If you haven’t seen this viral video that turns the “Walk of Shame” into a “Stride of Pride,” take a few minutes to enjoy.
The video shows Amber Rose in a party dress, high-heels in hand, leaving a house and strolling through town. The people she passes assume she’s headed home after a one-night stand but instead of shaming her, they shout congratulations, acknowledging that sex is fun. The mayor even gives her the key to the city for her confidence.
The video was released in September ahead of the Amber Rose Slutwalk which took place in LA on October 3. What a way to promote an event that protests and refutes societal expectations of women and sex!
The Amber Rose Slutwalk was hosted by Amber Rose’s own foundation which has a mission to promote discussion about women’s right and equality issues. Her explains the motive saying, “We join the movement on this cause against sexual injustice, victim blaming, derogatory labeling and gender inequality.” The LA Slutwalk was just one of many that have taken place around the world since spring 2011 when the first Slutwalk took place in Toronto.
Slutwalks began when a police officer told college women in Toronto not to dress like sluts in order to avoid sexual assault. In response, women took to the streets “dressed like sluts” to demonstrate that assaultants, not clothing, cause assault. The movement took off across North America and traveled around the world with Slutwalks taking place in Europe and Australia over the following years.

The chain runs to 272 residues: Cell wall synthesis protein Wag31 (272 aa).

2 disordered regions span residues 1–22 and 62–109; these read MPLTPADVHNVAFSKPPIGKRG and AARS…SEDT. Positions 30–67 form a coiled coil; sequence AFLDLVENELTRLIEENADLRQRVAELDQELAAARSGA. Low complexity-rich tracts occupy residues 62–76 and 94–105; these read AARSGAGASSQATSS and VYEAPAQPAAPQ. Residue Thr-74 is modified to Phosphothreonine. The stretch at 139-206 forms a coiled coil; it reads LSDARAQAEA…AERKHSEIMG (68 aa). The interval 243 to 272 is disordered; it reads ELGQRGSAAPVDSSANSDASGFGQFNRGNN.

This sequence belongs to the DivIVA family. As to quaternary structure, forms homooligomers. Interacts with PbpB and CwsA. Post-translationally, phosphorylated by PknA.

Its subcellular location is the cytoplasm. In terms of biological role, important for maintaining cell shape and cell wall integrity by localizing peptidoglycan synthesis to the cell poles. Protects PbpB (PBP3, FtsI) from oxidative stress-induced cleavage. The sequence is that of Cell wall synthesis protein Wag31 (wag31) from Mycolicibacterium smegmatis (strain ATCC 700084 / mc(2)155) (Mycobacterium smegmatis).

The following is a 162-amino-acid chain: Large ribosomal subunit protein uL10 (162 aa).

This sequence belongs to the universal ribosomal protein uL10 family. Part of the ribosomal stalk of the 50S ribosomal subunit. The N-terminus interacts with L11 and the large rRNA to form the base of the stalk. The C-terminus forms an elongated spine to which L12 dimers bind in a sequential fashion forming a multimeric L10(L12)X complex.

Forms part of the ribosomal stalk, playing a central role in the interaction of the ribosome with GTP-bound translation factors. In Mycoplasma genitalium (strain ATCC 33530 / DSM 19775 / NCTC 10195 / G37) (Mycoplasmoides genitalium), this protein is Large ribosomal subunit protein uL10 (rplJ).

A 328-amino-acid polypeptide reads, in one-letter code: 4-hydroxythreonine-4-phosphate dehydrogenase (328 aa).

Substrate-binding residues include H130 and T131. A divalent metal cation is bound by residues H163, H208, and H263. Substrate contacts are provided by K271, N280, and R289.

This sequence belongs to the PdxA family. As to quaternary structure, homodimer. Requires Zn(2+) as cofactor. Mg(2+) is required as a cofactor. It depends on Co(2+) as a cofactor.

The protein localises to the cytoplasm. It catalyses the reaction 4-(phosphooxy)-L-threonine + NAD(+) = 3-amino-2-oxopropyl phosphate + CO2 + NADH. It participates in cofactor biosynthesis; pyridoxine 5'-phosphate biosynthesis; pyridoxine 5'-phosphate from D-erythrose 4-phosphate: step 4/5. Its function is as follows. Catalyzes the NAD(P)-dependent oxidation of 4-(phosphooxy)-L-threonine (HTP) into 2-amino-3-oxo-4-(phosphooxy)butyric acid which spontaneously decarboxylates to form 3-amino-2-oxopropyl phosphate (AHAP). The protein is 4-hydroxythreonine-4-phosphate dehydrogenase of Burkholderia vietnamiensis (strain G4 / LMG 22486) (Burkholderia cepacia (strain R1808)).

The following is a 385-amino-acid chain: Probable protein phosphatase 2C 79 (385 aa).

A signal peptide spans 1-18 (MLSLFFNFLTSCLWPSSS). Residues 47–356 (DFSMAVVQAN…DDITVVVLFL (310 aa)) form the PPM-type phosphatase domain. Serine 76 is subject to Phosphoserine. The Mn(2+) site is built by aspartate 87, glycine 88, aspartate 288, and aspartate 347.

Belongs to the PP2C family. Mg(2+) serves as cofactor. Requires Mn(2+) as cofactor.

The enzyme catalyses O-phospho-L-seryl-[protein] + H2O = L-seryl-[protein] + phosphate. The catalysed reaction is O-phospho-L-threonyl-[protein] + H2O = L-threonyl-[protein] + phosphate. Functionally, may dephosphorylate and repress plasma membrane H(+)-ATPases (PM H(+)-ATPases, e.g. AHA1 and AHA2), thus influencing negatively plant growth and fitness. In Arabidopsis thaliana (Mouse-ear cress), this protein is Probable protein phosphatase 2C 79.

They haven’t fallen out of style yet. In fact, Amber Rose’s involvement helped to attract publicity and participants to the LA Slutwalk. In addition, her foundation worked to make the event more inclusive of non-white women who may not have felt included at previous Slutwalks.
Writing for RH Reality Check Janna Zinzi commented, “Famous people have greater access to resources and a broader audience than most organizers can reach. Slut-shaming, sexual assault prevention, and sex positivity deserve the attention that certain celebrities can bring, and feminism needs diverse role models, especially women of color, to bring the variety of issues to broader communities.”
The event was clearly very personal to Amber Rose who has spoken publicly about her own experience with slut-shaming. She recently told The Guardian, “I’ve been called a slut while I was still a virgin. I have been called a slut while I was in a committed relationship with my husband. So it really doesn’t matter what you do in life, people can call you that name because they are uncomfortable with your sexuality. That’s all it is.”
By creating a viral video that shows that women can enjoy sex and by using her celebrity to lead a Slutwalk in LA, Amber Rose is leading the march for women to own their own sexuality and reclaim the idea of a “slut” as anything but shameful.